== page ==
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Last Updated: Thursday, 9 March 2006, 08:49 GMT
Mid-East peace plan 'out of date'
Israeli troops arrest 11-year-old Palestinian boy in Hebron
The UN says Israel must do more to ensure Palestinian human rights
The US-backed Middle East peace plan known as the roadmap is "out of date" and needs to be revamped, a senior UN human rights envoy says.

John Dugard says a new accord was needed taking in "political realities" such as Israel's West Bank barrier.

His report adds that Gaza is still effectively occupied despite Israel's pullout from settlements last summer.

Israel said the report disregarded its "enormous efforts" to fight terrorism, while maintaining humanitarian law.

The report, to be discussed by the UN commission in Geneva next week, said "much more needs to be done by Israel" to meet its human rights obligations.

Strict border restrictions, repeated sonic booms and targeted militant assassinations "serve as a constant reminder to the people of Gaza that they remain occupied", South African-born Mr Dugard said.

Roadblocks and barriers

Mr Dugard says 15,000 people have already been displaced by Israel's West Bank barrier and that it was creating a "new category of Palestinian refugees".

[The report] bears little reaction to either the facts or the existing principles of international law
Itzhak Levanon
Israeli ambassador to UN
His 22-page report alleges that the barrier is a means to seize land beyond Israel's pre-1967 border and not just to keep out suicide bombers.

He also charges that Jewish settlers in the West Bank are able to "terrorize" Palestinians with impunity, intimidating schoolchildren and destroying trees and crops.

In a separate report published on Wednesday, the UN Office for the Co-ordination of Humanitarian Affairs said Israel had increased the number of roadblocks and barriers in the West Bank by 25% since last summer.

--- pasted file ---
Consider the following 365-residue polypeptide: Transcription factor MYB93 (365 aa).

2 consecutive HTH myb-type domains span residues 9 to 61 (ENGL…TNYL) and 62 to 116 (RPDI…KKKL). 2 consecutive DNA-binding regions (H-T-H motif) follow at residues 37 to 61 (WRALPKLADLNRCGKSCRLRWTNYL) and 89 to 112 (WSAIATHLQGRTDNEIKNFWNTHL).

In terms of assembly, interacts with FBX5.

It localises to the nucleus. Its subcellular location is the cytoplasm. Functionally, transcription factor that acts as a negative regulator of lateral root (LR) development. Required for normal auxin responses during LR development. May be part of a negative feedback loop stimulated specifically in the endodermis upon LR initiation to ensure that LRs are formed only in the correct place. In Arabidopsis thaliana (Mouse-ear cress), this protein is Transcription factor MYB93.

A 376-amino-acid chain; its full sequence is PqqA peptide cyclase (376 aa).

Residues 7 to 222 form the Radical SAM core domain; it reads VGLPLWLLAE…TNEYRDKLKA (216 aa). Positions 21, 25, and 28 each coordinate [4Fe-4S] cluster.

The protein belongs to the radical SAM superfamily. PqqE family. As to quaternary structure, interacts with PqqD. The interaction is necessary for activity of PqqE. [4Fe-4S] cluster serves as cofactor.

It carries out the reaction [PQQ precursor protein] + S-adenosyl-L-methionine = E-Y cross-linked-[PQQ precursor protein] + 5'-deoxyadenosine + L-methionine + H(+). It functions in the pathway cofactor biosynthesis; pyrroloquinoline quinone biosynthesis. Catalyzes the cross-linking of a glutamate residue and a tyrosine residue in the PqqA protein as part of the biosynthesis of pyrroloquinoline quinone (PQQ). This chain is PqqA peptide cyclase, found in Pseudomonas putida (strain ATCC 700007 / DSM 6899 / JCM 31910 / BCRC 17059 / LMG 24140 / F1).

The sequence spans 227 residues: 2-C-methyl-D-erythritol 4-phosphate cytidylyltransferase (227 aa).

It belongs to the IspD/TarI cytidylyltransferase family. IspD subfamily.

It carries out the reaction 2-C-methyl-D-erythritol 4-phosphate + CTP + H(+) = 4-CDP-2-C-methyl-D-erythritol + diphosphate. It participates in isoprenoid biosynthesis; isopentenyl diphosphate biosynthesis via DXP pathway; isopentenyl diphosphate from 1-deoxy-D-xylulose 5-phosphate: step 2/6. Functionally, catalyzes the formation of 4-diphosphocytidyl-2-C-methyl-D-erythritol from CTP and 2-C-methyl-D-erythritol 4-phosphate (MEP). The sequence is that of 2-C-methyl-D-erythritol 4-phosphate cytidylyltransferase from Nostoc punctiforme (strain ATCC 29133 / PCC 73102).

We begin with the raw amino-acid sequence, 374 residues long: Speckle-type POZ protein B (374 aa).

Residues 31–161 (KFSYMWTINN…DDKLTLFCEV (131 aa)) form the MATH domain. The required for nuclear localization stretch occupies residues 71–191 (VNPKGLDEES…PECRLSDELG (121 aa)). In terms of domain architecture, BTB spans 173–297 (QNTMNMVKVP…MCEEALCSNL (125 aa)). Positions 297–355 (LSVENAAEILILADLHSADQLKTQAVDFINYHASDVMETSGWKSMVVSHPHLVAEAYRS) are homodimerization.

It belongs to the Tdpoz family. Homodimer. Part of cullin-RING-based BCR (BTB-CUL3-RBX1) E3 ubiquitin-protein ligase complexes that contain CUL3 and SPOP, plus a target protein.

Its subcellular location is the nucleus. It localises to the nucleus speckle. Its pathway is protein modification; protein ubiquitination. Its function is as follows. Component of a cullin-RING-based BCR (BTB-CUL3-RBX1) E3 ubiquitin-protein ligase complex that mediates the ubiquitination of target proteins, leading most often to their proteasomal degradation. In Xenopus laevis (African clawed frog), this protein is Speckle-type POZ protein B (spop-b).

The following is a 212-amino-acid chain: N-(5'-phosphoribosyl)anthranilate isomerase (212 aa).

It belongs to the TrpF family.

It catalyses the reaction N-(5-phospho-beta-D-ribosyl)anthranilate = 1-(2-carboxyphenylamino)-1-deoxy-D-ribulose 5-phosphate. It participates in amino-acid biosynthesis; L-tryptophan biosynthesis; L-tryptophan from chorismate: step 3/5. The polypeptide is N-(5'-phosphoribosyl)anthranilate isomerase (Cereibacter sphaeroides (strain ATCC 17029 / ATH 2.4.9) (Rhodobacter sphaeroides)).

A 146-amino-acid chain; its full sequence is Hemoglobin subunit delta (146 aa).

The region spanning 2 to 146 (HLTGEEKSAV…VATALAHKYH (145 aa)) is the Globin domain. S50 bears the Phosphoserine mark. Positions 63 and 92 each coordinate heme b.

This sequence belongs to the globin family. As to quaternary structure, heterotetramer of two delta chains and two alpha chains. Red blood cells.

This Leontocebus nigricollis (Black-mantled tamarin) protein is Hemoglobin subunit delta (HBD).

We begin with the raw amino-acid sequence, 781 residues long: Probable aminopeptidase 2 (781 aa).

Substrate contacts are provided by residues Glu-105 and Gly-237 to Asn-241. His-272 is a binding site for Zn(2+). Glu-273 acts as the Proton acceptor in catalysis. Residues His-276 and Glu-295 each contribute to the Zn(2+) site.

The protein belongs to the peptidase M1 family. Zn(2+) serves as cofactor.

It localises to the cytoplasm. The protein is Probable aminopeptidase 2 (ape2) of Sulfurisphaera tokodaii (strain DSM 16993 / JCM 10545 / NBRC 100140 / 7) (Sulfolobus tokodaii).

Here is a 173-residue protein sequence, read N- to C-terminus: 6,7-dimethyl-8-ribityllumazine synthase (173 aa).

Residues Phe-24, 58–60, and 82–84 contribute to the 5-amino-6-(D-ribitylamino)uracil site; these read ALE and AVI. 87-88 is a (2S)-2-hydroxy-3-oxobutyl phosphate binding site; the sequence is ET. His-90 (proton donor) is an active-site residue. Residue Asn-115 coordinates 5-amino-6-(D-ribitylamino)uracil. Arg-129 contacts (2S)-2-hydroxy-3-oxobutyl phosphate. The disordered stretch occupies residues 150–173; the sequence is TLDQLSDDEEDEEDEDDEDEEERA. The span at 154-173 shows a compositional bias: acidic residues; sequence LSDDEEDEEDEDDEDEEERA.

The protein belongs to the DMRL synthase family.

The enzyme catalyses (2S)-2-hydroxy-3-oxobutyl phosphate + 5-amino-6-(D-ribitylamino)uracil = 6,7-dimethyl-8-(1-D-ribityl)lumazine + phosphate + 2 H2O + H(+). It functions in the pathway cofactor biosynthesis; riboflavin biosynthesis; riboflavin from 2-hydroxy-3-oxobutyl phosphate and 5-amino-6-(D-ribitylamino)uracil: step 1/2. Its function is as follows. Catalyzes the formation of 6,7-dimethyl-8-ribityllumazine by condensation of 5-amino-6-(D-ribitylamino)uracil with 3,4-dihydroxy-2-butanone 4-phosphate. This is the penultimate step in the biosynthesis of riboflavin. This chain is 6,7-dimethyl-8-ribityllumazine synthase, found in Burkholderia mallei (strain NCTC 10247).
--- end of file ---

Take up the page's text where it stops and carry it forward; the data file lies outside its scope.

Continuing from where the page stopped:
Israel said they were necessary to protect its towns and settlements from Palestinian attacks.

The World Bank has identified Israel's "closure" system as a leading cause for the Palestinians' economic difficulties, and Palestinians have complained that the roadblocks are an excessive, collective punishment.

Fresh criticism

As special envoy on human rights conditions in the occupied territories, Mr Dugard has been criticised by Israel for past reports critical of the Jewish state and its policies.

Israel's ambassador to the UN in Geneva, Itzhak Levanon, said the new report bore "little reaction to either the facts or existing principles of international law".

"After the full military and civilian withdrawal of Israel from Gaza and the recent accession of the terrorist organisation Hamas into power, the dissonance between [Mr Dugard's] mandate and the present situation has never been clearer," he said in a statement.

Mr Dugard's report was based on a week-long trip to the region in December 2005 before the surprise victory of militant group Hamas in January's Palestinian elections.

Israel and the Palestinians



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